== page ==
Wow, where to begin. First, if those policies aren't working, don't you think a sharp conservative pundit would want to enlighten voters as to why they're not working, or that there might be something innately wrong with the concept of social justice? Nope, not happening. Ok failing that, wouldn't a half-sharp conservative pundit wonder how, since liberal policies are failing, is it in the interests of conservatives to 'step up' and make them work? Should conservatives be eager to beat the progressives to the punch?
Mr. Brooks is saying in essence that the progressives are going about it all wrong and that
Conservatives should start by asking the downtrodden what they need the most. In the conversations I've had over the years, I've identified three things: moral transformation, material relief and opportunity. These are the central components of a real social justice platform."
Presumably, these three things are all to be provided by the government, not by the people themselves as envisioned by the founders.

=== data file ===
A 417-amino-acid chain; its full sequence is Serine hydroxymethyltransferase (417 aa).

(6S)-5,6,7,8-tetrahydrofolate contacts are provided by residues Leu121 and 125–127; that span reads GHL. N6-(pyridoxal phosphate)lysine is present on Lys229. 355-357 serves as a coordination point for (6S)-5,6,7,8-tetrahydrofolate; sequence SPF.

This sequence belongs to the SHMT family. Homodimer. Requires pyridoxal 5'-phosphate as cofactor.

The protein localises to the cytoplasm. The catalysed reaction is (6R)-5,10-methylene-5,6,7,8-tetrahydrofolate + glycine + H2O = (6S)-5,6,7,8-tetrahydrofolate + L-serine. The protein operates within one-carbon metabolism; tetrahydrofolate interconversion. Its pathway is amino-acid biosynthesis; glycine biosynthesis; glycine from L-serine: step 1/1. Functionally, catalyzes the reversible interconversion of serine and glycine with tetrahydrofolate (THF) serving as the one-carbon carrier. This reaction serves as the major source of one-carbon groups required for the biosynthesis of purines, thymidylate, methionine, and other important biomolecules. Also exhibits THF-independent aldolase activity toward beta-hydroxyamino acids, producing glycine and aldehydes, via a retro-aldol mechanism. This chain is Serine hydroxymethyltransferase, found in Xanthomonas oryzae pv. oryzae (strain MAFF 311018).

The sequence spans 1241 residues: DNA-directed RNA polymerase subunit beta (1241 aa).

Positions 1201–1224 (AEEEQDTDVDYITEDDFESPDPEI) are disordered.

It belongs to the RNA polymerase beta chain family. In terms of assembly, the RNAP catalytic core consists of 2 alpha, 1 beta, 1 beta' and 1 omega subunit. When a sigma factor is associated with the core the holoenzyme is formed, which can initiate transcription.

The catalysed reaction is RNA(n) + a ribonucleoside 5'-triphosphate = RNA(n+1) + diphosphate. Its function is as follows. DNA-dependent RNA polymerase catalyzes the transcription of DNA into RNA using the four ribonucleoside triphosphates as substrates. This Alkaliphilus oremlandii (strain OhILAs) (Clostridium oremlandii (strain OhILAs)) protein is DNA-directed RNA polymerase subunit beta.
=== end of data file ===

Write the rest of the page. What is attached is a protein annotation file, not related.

"Personal moral transformation is the most important."
Let's look at the first of these, moral transformation. A moral code is a set of principles we humans use to guide our actions through our daily life. So what are we supposed to be transforming from and to?
"To illustrate this point, (the importance of moral transformation-MN) I used the 2010 General Social Survey - the country's best sociological database - to identify what makes people happy."
But what makes people happy is such a broad and out of context standard as to be meaningless. Happiness is not doing whatever makes one feel good like whim worship. So what set of principles does this General Social Survey offer us? None. Just a picture.
Take the example of two men identical in age, education, race and income. The first is religious. He's married with two kids. He also works more and participates in his community more than 90 percent of the rest of the country. The other man meets none of these qualifications. The first man is nearly 400 percent more likely to be happy."
In other words, real social justice must encourage people to participate in faith, family, community and work.